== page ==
College seeks approval for $200 million Thayer expansion
On Tuesday, the College sought approval from the Hanover planning board to move forward with the Thayer School of Engineering’s $200 million donor-funded expansion. Following the hearing, the project will undergo a site review, which is currently scheduled for Oct. 10.
The presentation for the expansion project was led by John Scherding, the College’s vice president of planning, design and construction, and Ellen Arnold, director of real estate and associate general counsel for campus services.
Before the presentation began, Hanover planning board member Paul Simon motioned to approve the College’s application for a site plan review, which was then unanimously approved.
Scherding commenced with an overview of the planned expansion — the project involves the installation of a new parking lot under Thayer, which is to be excavated from the slope on the west end; the completion of the Channing Cox parking lot; the construction of a new joint building that will host both the College’s computer science department and Thayer; and the addition of a west access road to campus.
The new building will be constructed to create a unified courtyard with McLane residences and the Arthur L. Irving Institute for Energy and Society, according to head architect Samir Srouji.
Scherding added that the long term goal is to make this section of campus exclusively for pedestrians and bikers, improving the safety and environment of the west end of the campus.
The proposed changes include the addition of a stoplight on West Wheelock Street to mitigate traffic congestion and safety concerns.
“You add a signal, that’s a big deal,” Hanover town manager Julia Griffin said in an interview with The Dartmouth. “Anything that’s perceived as stopping traffic more than it already does may generate some controversy.”
According to Hanover resident and the project’s traffic analyst Erica Wygonik, the signal will not impede traffic coming into town and will facilitate left turns onto the access road.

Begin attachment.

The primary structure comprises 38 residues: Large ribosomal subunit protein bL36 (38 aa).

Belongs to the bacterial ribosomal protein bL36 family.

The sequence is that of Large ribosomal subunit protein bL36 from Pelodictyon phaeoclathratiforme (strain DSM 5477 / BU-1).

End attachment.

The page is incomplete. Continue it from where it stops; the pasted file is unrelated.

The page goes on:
“That traffic signal will make that whole intersection safer, especially for pedestrians,” Griffin said.
The addition of the signal complicates the approval process because it requires additional permits, along with several others required for the project, Arnold said.
“It’s not just the town of Hanover; there are already other agencies that are involved in getting approval for the permits that we need to go forward with the project,” she said.
The hearing also featured detailed explanations from the team working on the Thayer expansion. In addition to Srouji and Wygonik, the expansion’s planning team includes landscape architect Chris Matthews, architectural lighting designer Carrie Hawley, principal acoustics consultant Doug Sturz, civil engineer Nik Fiore and contractor Mike Gallivan.
“Modern buildings are very complicated,” Scherding said. “It takes a team of specialists and engineers and designers of all sorts.”
Since the Thayer expansion is such a large undertaking, each factor must be fully attended to, he added.
Following presentations on each aspect of the project, the planning board heard comments and concerns from the public.
Kevin Purcell, who owns five residential apartment buildings along West Wheelock Street across from the proposed construction site, said he supports the project, but is concerned about how it may impact the properties on West Wheelock Street.
Bill Young, who attended the hearing on behalf of Hanover’s Bike and Pedestrian Committee, said he supports the expansion. He added that the changes at the intersection would make the area safer, particularly for pedestrians. Young also urged the project designers to consider the addition of designated space for bikers as biking on sidewalks is illegal.
Griffin said she expected these concerns and comments from the public.
“The Thayer expansion, because it abuts a residential and traffic corridor, may be more complex in review and approval than some Dartmouth projects,” she said.
The current schedule plans to have the Thayer building completed in summer of 2021 and ready for use that fall.
“We hope to have approval for the project by the new year, and construction of the parking lot will then start early in the new year,” Scherding said.